Welcome to Ubuntu! It is easy to get started. Simply type in a search to start searching with Google.
To search for help with Ubuntu just add "Ubuntu" or "help Ubuntu" to your search. You may need to include the version of Ubuntu you are using (such as 10.04 or 10.10)
For example: Ubuntu 10.04 how do I view DVDs
Ubuntu is a large and friendly community that encourages questions and participation. Canonical the company that leads the Ubuntu project also offers a number of paid desktop support services.
You can find out about the new features in Ubuntu and learn about the Ubuntu project itself.
Ubuntu is free but you can support it by getting involved, reporting bugs, purchasing great swag and services at the shop, or upgrade your UbuntuOne account.
Ubuntu has a built-in help reference, called the Ubuntu Help Center. You can access it by selecting the System menu and then clicking Help and Support.
Other online resources are also very useful:
- Official Ubuntu Documentation and Community Support
- Community documentation and common questions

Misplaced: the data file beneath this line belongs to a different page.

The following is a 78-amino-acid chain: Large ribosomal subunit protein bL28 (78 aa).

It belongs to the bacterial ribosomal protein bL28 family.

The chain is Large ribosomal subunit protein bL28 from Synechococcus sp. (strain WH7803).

A great place to ask questions and find answers to particular problems
Ubuntu community forums
Discussion and help from the community
Ubuntu Manual Project
A comprehensive community developed manual for Ubuntu 10.04
"How to" videos
News and Community
These sites can come in handy for keeping up with Ubuntu news and tips.
Also known as "The Fridge", a good place to start with Ubuntu news
- Ubuntu Weekly Newsletter
A great blog about the latest developments on Ubuntu and other free software
A place to let the community brainstorm ideas for improving Ubuntu
Mark Shuttleworth's blog
Ubuntu's founder and lead of design and product strategy at Canonical Ltd
For Advanced Community Members:
Blog aggregrator for Ubuntu developers and community members
Bug tracking, PPAs and project pages
Free and Open Source Software
Free software is more than just the bits that you downloaded and installed on your computer. It is a practice, philosophy and community best illustrated by four principles:
- The freedom to run the program, for any purpose
- The freedom to study how the program works, and change it to make it do what you wish
- The freedom to redistribute copies so you can help your neighbor
- The freedom to distribute copies of your modified versions to others
You can learn more about free software at the Free Software Foundation (FSF) and open source software at the Open Source Initiative (OSI).
In the spirit of open source, Ubuntu is absolutely free to download, use, share and improve however and whenever you like.